Japan: One-stop centres

The 2003 meeting of OECD Employment and Labour Ministers is timely, as it will look at the acute problem posed by ageing societies, as well as discussing comprehensive policy changes to promote the employment of under-represented groups.

To secure and stabilise employment in today’s world, where ageing is a growing feature and economic and industrial structures are changing, it is essential that real job opportunities be provided to those who wish to work, including people with caring responsibilities and older people, and that labour productivity be improved. We must solve various labour issues if we are to create a society where people can work hard and, concurrently, enjoy sufficient free time.

Japan’s labour situation is severe, with the unemployment rate still high, and we are taking every possible step to dispel concerns about unemployment by, for example, promoting early re-employment, particularly of middle- aged workers that are displaced by restructuring or downsizing.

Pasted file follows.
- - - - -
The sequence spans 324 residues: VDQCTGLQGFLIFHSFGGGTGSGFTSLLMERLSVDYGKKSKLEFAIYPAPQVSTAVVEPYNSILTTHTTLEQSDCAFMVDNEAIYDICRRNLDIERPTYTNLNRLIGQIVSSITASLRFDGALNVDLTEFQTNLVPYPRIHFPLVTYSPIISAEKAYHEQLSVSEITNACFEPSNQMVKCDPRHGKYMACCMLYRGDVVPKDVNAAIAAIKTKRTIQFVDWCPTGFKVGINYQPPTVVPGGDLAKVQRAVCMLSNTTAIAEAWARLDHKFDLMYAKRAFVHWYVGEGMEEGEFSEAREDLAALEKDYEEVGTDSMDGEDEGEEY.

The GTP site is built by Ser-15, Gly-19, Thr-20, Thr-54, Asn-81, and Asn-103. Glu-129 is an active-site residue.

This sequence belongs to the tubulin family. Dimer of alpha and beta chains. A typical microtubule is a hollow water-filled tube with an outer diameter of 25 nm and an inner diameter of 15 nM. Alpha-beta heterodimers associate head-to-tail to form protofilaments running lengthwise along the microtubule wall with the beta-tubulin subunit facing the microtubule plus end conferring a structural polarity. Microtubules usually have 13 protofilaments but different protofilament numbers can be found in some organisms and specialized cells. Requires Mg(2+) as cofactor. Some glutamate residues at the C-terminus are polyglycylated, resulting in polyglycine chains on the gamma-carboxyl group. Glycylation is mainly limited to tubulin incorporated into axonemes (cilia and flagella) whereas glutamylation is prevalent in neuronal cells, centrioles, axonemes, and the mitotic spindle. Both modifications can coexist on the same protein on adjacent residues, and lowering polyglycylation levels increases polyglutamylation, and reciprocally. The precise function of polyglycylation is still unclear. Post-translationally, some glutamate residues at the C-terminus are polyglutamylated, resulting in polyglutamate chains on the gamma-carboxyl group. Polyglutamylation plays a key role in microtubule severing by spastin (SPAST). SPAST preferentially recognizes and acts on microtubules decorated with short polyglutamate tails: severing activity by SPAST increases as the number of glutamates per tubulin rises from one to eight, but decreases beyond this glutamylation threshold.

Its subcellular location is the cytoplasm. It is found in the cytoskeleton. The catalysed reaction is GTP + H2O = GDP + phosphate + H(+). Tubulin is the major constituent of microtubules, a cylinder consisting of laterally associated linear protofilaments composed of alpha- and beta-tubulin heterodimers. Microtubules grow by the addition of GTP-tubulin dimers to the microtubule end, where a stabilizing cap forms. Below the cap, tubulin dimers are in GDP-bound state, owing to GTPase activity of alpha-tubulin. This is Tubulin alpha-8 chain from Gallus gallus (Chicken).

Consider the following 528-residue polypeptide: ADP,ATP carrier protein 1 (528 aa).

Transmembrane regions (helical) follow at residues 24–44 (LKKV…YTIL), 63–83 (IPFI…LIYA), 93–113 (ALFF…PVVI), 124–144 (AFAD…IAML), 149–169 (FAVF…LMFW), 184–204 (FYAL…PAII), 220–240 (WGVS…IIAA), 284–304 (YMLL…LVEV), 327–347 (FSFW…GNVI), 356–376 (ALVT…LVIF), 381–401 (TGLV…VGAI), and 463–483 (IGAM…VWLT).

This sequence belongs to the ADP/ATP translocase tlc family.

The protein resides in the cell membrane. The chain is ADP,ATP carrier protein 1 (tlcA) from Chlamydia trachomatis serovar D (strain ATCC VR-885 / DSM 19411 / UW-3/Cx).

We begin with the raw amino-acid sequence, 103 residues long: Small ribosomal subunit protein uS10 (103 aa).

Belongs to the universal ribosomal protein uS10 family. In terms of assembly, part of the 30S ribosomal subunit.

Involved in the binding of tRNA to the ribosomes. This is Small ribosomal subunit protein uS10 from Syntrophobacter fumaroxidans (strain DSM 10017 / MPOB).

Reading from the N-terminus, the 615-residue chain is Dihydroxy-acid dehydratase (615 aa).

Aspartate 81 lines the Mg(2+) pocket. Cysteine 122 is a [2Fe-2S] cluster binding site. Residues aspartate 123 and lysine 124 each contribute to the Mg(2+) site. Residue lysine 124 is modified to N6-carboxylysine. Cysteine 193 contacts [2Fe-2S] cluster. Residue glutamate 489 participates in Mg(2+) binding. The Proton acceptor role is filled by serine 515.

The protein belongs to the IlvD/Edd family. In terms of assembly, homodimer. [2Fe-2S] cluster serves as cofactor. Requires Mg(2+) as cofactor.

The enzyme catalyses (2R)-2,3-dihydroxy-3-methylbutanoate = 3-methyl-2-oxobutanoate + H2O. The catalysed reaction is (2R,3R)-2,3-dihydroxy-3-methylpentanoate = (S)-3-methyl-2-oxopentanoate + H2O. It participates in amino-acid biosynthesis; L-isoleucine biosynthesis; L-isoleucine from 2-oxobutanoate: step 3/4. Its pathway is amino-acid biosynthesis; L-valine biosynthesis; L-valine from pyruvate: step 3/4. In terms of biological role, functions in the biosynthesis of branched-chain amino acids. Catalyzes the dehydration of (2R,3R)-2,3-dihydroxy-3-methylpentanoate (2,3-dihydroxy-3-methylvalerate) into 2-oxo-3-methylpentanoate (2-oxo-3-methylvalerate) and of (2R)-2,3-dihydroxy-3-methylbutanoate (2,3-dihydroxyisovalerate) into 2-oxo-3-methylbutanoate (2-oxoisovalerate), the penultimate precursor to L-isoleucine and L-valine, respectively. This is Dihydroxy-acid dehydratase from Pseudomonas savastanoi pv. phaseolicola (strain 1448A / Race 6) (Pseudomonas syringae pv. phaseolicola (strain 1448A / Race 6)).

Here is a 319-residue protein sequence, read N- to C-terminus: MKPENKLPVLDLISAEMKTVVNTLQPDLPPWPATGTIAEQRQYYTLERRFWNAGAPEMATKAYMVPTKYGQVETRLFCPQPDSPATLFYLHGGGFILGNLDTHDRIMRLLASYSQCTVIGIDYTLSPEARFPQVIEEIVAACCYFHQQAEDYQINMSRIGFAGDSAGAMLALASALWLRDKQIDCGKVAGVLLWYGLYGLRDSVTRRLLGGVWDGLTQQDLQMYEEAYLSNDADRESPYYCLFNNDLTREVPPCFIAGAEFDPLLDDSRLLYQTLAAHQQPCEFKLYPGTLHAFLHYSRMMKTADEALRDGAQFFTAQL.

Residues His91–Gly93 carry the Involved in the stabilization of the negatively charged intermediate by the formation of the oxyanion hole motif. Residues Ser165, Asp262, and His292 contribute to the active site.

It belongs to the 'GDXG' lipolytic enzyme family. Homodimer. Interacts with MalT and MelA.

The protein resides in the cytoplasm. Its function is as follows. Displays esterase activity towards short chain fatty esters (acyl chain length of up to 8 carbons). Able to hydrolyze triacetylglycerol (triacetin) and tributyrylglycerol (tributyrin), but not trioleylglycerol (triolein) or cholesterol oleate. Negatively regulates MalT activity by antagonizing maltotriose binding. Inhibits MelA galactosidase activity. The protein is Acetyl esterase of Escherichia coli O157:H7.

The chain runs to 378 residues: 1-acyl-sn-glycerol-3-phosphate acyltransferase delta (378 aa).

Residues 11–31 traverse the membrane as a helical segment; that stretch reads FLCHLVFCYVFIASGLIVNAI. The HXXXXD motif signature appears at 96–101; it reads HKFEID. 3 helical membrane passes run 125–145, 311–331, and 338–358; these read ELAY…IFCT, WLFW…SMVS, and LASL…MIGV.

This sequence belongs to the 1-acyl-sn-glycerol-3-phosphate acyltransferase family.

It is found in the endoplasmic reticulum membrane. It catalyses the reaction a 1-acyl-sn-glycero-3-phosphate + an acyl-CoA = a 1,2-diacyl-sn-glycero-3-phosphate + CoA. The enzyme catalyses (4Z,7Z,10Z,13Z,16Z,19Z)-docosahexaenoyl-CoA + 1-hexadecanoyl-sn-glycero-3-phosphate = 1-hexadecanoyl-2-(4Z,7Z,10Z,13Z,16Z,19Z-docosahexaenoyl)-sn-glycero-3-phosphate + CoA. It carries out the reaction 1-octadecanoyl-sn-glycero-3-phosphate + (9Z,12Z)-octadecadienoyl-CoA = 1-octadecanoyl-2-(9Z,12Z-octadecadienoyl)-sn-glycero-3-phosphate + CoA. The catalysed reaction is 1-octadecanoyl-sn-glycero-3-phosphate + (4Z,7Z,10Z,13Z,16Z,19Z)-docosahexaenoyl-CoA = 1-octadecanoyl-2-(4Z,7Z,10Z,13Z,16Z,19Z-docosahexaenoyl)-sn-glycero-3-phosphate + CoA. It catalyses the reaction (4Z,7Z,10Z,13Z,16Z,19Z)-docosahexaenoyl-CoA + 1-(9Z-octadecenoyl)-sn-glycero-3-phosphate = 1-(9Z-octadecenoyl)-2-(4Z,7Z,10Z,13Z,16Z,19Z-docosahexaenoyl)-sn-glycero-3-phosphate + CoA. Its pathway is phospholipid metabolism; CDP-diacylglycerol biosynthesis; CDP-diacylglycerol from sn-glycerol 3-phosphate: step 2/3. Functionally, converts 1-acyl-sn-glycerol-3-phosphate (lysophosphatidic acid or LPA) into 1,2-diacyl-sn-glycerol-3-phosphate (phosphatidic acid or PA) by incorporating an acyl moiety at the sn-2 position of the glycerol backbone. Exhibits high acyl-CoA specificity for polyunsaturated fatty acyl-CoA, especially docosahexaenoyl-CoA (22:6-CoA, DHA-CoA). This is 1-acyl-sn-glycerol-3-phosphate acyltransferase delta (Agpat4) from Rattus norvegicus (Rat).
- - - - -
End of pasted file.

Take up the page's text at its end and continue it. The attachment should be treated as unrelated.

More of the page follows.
Frankly, too many younger people are without jobs. If they stay unemployed for too long, they will not be able to enhance their employability or develop their careers. We are concerned that this may lead to serious social problems, such as a rise in precarious employment and expanding income disparities, not to mention the collapse of the economic infrastructure resulting from declining socioeconomic competitiveness and productivity in the long run.

To tackle these problems, we are currently considering establishing one-stop centres that will support youth employment and business start-ups through local initiatives, and introducing a system to train them as professionals by combining practical experience in companies and educational/vocational training. The one-stop centres would be designed to provide information, consulting and employment services. We are determined to take these measures to solve the employment problems facing the younger generation.

©OECD Observer, No 239, September 2003 




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